Lavish ‘Cadillac’ Health Plans Dying as Obamacare Tax Looms

by Alex Wayne and John Lauerman  |  published on January 8, 2015

Large employers are increasingly putting an end to their most generous health-care coverage as a tax on “Cadillac” insurance plans looms closer under Obamacare.

Employees including bankers at JPMorgan Chase & Co. (JPM) and college professors at Harvard University are seeing a range of moves to shift more costs to workers. Companies are introducing higher deductibles and co-payments, rising premiums and the imposition of wellness programs that carry penalties for people who don’t comply.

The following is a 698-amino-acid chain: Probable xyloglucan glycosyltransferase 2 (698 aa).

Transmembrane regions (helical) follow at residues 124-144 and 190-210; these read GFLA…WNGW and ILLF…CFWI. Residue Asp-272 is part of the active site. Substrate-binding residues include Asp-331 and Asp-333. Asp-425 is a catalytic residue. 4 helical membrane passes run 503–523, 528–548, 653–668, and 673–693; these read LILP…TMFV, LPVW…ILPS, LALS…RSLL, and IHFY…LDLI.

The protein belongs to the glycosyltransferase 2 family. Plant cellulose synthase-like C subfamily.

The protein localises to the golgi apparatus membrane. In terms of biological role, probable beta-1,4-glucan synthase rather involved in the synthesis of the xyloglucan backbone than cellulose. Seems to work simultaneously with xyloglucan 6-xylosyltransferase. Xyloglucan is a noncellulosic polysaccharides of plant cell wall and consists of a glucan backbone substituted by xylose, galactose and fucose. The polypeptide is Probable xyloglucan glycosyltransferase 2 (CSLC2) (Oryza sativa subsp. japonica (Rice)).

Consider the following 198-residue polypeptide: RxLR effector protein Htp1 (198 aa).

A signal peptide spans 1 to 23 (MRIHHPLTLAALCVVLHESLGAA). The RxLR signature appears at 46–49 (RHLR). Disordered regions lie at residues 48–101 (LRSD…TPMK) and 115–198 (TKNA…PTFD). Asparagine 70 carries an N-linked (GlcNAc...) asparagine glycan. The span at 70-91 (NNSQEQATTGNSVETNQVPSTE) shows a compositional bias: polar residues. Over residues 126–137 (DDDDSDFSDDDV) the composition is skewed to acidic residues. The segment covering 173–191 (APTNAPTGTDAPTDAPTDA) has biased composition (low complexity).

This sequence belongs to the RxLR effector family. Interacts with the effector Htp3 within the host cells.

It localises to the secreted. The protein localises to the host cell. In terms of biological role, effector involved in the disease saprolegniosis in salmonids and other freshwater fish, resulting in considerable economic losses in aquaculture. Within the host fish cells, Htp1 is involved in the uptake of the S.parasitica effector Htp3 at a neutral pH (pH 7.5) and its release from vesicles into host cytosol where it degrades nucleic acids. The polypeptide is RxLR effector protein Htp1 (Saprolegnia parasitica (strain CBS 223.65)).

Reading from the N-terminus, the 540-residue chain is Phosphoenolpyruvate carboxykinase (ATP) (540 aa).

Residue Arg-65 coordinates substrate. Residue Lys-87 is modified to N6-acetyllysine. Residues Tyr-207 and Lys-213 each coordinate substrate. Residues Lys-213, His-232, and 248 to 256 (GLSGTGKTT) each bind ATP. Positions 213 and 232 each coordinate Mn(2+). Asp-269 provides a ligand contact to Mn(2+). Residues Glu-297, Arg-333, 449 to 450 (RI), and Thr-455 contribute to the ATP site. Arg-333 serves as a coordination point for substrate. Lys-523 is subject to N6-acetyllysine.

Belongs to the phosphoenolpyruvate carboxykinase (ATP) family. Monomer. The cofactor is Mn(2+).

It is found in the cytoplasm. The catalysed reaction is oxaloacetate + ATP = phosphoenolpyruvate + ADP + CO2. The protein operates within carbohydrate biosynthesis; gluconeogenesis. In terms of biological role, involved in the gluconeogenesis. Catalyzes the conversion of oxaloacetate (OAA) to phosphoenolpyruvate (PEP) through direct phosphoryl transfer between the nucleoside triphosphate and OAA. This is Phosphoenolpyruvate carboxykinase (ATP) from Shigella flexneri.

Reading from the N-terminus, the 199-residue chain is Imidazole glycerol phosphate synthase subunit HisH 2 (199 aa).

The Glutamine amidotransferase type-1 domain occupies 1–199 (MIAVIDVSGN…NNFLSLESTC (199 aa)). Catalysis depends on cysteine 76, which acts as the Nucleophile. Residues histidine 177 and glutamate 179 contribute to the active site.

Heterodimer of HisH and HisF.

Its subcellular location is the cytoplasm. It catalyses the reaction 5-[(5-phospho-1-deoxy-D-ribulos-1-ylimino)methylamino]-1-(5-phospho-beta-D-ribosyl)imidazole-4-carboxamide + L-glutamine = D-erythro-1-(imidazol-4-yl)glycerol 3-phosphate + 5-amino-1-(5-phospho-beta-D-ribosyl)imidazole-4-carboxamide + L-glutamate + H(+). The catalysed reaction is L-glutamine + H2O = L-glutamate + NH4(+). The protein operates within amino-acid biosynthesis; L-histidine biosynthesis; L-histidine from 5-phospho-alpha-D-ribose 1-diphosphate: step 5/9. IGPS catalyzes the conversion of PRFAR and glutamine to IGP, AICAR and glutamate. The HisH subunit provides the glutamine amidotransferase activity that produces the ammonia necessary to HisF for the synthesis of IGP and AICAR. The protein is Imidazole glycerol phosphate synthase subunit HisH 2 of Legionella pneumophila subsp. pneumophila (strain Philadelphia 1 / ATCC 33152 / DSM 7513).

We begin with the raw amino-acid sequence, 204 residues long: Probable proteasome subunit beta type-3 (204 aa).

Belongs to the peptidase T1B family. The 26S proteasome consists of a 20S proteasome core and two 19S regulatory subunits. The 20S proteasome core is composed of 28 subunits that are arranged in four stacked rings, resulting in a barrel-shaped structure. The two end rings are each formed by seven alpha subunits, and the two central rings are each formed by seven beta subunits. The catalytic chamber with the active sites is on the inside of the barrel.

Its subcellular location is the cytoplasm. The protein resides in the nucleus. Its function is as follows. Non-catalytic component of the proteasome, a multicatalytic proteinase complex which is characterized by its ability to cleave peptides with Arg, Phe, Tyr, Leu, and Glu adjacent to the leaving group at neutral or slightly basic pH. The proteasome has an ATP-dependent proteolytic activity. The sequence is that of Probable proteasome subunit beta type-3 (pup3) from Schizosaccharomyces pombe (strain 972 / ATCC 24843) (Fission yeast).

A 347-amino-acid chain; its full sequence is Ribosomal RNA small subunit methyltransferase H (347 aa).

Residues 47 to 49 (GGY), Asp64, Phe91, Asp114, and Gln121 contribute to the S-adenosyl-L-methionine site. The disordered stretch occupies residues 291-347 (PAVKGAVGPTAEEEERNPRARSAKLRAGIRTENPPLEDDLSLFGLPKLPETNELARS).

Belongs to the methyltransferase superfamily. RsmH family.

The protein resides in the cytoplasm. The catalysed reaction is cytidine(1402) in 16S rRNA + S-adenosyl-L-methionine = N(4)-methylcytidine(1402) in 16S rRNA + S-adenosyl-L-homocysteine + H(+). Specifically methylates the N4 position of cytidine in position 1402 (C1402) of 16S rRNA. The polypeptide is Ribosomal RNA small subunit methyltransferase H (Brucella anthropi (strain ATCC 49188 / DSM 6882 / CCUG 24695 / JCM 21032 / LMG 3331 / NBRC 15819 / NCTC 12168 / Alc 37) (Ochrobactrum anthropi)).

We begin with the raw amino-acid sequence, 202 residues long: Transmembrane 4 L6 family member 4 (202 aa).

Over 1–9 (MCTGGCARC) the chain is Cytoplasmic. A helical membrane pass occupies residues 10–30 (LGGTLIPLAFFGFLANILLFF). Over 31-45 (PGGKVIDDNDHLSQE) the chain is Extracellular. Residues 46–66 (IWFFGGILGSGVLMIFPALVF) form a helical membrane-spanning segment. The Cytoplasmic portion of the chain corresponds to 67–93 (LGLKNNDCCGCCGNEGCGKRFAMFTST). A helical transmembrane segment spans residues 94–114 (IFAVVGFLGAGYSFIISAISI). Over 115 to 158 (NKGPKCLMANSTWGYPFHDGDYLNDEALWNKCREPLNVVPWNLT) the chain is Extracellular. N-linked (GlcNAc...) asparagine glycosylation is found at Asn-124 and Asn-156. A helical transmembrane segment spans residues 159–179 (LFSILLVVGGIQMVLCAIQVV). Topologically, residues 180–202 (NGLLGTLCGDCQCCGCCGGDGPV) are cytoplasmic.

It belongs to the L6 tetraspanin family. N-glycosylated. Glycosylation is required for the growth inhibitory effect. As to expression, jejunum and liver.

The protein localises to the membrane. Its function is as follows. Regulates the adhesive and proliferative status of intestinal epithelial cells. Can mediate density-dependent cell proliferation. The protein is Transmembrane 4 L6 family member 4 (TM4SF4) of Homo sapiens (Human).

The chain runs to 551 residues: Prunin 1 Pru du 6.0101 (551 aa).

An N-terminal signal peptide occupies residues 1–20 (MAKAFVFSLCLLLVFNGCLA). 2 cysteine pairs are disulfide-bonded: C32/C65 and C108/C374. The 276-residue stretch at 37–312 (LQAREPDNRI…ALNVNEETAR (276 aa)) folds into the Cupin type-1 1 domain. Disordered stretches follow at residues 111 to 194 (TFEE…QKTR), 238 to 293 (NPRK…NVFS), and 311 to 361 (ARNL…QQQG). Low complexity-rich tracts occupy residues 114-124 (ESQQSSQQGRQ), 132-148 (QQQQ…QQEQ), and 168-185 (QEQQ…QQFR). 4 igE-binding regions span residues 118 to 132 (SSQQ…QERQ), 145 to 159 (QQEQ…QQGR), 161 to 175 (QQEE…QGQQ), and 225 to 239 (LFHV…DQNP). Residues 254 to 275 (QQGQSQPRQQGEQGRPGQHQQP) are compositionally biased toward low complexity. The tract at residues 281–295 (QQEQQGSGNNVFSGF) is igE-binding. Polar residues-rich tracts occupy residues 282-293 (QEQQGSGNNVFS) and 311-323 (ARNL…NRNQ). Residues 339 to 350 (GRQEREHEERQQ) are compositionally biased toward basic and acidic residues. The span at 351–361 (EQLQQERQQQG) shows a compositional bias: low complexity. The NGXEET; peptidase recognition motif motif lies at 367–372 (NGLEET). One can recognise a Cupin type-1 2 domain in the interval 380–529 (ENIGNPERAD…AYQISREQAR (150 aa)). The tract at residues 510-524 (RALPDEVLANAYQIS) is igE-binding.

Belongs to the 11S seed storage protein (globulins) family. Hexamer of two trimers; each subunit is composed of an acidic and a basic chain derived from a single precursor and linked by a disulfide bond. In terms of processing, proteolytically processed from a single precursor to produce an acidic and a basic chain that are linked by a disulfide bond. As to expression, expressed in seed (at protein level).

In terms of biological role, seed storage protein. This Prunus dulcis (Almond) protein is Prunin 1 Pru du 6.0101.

Requiring employees to shoulder more of the cost burden may undermine public support for Obamacare just as Congress, now firmly under Republican control, considers new ways to gut the law.

The tax takes effect in 2018, and employers are already laying the groundwork to make sure they don’t have to pay the 40 percent surcharge on health-insurance spending that exceeds $27,500 for a family or $10,200 for an individual. Once envisioned as a tool to slow the nation’s growing health-care tab, the tax has in practice meant higher out-of-pocket health-care costs for workers.

“I don’t think there’s any employer that’s planning on paying that tax,” Steve Wojcik, vice president of public policy for the National Business Group on Health, which represents large employers, said in a phone interview.

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